Posted by on Nov 1, 2011 in Programming | 0 comments

I recall building a small graphical user interface using a beta version of the ‘Swing AWT Extensions’ in the late 90’s and thinking to myself that it was going to change everything. Fast forward 12+ years, things have changed but much has stayed the same.

A good portion of the work in Calgary is still Java based. It is primarily an oil and gas city (read: IT is viewed as a liability not an asset) but from what I know Java still dominates non-Microsoft shops in major centers throughout North America. This baffles me as it equates to taking a large portion of your IT budget and burning it. Sure you can continue to run legacy Java applications much like banks continue to run COBOL on OS/390 systems. I don’t have a problem with it as long as it does what it is supposed to. The issue I have is when these systems are extended and modified to do things they weren’t meant to do or where there now exists many better alternatives, especially if you are doing web development. If you wanted to build an addition on your mud hut I would hope you would use modern building technics like brick and mortar instead of more mud. Ruby on Rails, Django and Grails beat traditional Java web frameworks by a large margin in almost every aspect you can measure. I realize throwing away 10+ years of Java code might feel like the wrong thing to do but when you realize JRuby, JPython and Groovy run on the Java Virtual Machine allowing access to your old Java libraries you are able to migrate without having to replace the working parts of your system.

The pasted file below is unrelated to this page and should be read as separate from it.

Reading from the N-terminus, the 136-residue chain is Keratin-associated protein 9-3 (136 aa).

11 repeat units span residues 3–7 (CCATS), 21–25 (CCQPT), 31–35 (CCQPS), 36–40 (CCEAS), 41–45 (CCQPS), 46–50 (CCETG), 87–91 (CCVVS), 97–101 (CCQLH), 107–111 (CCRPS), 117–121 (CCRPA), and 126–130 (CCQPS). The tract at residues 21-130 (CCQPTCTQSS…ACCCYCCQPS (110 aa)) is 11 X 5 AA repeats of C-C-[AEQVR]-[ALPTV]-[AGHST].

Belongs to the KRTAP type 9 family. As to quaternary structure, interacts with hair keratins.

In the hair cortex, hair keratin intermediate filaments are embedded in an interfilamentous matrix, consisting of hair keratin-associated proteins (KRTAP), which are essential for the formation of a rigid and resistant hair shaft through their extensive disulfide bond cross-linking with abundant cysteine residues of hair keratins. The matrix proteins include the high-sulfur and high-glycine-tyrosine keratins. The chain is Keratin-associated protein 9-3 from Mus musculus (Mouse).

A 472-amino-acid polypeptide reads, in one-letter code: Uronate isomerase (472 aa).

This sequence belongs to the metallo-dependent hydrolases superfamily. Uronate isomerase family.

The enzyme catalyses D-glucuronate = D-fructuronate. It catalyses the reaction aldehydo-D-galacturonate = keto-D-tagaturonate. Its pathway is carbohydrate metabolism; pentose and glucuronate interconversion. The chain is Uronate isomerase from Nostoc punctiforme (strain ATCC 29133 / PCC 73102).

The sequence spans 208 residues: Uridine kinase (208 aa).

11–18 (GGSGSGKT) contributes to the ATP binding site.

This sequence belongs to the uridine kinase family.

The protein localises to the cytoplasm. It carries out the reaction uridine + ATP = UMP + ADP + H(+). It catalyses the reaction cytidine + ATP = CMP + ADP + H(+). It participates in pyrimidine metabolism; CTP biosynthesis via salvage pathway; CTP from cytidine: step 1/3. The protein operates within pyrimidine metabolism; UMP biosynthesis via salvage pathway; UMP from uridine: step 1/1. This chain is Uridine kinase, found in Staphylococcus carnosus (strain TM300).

I can’t really speak for Ruby or Python and their Java implementations JRuby and JPython at this time, as my experience with those languages is mostly academic. I have been using Groovy and Grails now for several years.

Hello World

This code is yanked directory from Oracles Hello World Java lesson. It is about as trivial as you can get.

class HelloWorldApp { public static void main(String[] args) { System.out.println("Hello World!"); // Display the string. } }
rootsh stan$ javac HelloWorldApp.java 
rootsh stan$ java HelloWorldApp
Hello World!
rootsh stan$

Interestingly enough the above is also a valid Groovy program. Without any changes you can just rename the extension .groovy and run it as follows.

rootsh stan$ groovy HelloWorldApp.groovy 
Hello World!
rootsh stan$

Of course that doesn’t really accomplish anything besides removing the javac compilation step. Groovy is also a scripting language you could also create a new file called helloworld.groovy with the following contents

println("Hello World!"); // Display the string.

and run it with:

rootsh stan$ groovy helloworld.groovy 
Hello World!
rootsh stan$

Or if you want to keep the class.

class HelloWorldApp { public static void main(args) { println("Hello World!") // Display the string. } }

Notice the lack of semi-colons, System.out and the String[] type in the main method definition. Semi-colons and type definitions are optional in Groovy. You can specify types if you want and they will be enforced at runtime. System.out is made available to every Groovy object and script along with a collection of imports like java.lang.*. http://groovy.org has lots of good bits on their site that I would recommend looking at. Current Java developers should have no difficulty picking Groovy up in as little as a day. It might take a bit longer to start thinking Groovy though. At first you write ‘Java code in Groovy’ before you start to think in terms of closures, dynamic typing, additional methods added to existing Java objects and things like def map = [:].

If you have a working Java application I would look at Groovyc Joint Compilation and embedding Groovy in your Java code.

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